Keld and I walked from the shoreline back though the old town of Assens. For centuries it had been an important port for ferries between Jutland and Funen; now there are bridges between the islands and Germany. We walked through lovely city parks and to an area of tiny miniature garden houses. Here in a gated area, people who own homes in the inner city have purchased a tiny plot where they build a kolonihave, a tiny garden house. They come here to tend their flower and vegetable garden and relax. The owners and families cannot live here—it is only for their day use.

Exploring an old section of Assens, Denmark. Photo by Madelyn Given.

Exploring an old section of Assens, Denmark.

We walked throughout Assens, taking time to stop at an art museum and later have a cup of tea. We walked through city streets and old sections of cobblestone squares, all the way to the harbor and past the marina, which had many sail boats and the ship yard. We made it back to Keld’s place after spending the day catching up, and at the same time, I had enjoyed a great walking tour of a beautiful place in Denmark.

(posted October 25, 2016)

Chilly waters on Kvalvika Beach, Norway. Photo by Madelyn Given.

Scandinavian Travels 2016: Lofoten, Norway, Part 2

The weather was warm and sunny while I was above the Arctic Circle this summer, due to 23 hours of daylight. The Lofoten Islands are known for a distinctive landscape of jagged peaks, windswept grasslands, open sea, sheltered bays, and white sand beaches. I was excited to hike here where the mountains are exposed, with rock bordering the ocean, and visibility is fantastic. I was staying in a quaint fishing village bordered by a high wall of mountains behind it, with a protected harbor from the sea. It was a peaceful, back-to-nature place that still exists, whereas some of the old fishing villages are now abandoned.

Hiking up Vestvagoya in Noway. Photo by Madelyn Given.

Hiking up Vestvagoya in Noway.

Led by our guides Anna and Annasteina, one day our small group hiked on Vestvagoya, a steep, exposed trail, with the ocean touching the base of the mountain, far below where we hiked. It was a day-long hike and ended with a walk on the white sand beach. I threw off my hiking boots, looked around to see if anyone was going to join me, and then waded alone into the cold Arctic water. It felt great after hiking, but that pleasant sensation lasted only a very few minutes before the blast of cold began penetrating my toes. There were several surfers in full diving suits in the water or on their boards.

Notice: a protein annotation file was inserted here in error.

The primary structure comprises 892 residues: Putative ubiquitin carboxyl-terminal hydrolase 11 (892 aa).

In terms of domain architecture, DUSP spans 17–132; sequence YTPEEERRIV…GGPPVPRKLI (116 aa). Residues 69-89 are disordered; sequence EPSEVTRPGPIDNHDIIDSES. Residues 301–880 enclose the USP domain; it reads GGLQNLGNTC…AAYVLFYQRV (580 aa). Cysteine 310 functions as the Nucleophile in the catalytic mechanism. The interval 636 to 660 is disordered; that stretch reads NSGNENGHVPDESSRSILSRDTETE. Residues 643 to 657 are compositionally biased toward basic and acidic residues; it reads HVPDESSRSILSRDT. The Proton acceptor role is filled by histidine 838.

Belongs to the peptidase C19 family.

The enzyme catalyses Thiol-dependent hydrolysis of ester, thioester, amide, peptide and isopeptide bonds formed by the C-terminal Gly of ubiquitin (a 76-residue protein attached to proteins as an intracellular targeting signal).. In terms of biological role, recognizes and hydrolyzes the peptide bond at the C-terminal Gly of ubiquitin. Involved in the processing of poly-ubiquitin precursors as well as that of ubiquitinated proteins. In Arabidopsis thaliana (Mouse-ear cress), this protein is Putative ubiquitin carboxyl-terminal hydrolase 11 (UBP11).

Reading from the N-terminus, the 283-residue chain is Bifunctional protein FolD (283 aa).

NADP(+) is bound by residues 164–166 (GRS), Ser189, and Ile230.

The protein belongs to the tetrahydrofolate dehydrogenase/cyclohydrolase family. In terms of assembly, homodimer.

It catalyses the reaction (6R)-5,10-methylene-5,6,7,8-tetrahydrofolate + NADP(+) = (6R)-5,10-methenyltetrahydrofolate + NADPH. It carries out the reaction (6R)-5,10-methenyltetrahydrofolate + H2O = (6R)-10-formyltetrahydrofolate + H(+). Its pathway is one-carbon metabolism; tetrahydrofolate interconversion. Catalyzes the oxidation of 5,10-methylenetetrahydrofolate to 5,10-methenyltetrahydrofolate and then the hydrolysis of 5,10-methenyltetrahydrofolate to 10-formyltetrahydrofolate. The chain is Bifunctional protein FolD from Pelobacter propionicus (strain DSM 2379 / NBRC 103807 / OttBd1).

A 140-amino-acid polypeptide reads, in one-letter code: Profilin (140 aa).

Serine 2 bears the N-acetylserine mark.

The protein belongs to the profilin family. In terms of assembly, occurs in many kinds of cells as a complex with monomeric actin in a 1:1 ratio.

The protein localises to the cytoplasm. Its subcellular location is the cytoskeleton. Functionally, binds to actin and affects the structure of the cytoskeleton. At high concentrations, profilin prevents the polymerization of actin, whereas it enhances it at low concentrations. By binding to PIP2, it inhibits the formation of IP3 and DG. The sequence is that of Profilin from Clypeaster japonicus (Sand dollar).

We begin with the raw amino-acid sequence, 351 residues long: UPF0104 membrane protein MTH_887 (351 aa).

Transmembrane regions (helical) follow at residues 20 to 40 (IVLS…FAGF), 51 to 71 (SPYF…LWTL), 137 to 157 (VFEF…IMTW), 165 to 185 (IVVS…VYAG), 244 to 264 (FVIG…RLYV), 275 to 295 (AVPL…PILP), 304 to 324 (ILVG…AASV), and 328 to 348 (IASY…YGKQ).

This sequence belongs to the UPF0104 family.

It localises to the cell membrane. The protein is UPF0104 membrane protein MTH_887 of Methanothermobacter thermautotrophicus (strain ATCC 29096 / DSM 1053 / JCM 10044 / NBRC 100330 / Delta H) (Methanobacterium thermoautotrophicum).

Another day we spent hiking more gentle trails through grasslands, hills, and harbors. After hiking all day, our small group would enjoy a great meal by native chefs. The fish is caught daily and served the same evening. The meal was well prepared and we dined in a casual, friendly atmosphere. The islands have become a great place to hike in the summer, ski in the winter, and view the Northern Lights.

Soon it was time to leave Lofoten and Norway, but I would take with me many happy memories of hiking in different regions, the friendly people with a healthy lifestyle, and the beautiful country. Because we were so far north, it was a long day of travel.

Again in the wee hours of morning, but at least not in darkness, we departed the red painted rorbus, a cabin on stilts where I slept with the water under the floor boards. Then we drove an hour and a half to Svolvaer Airport on Lofoten, took a puddle jumper plane to Buda. There our group divided and we said our farewells. I took the first flight to Oslo, picked up some checked baggage and took an international flight to Denmark.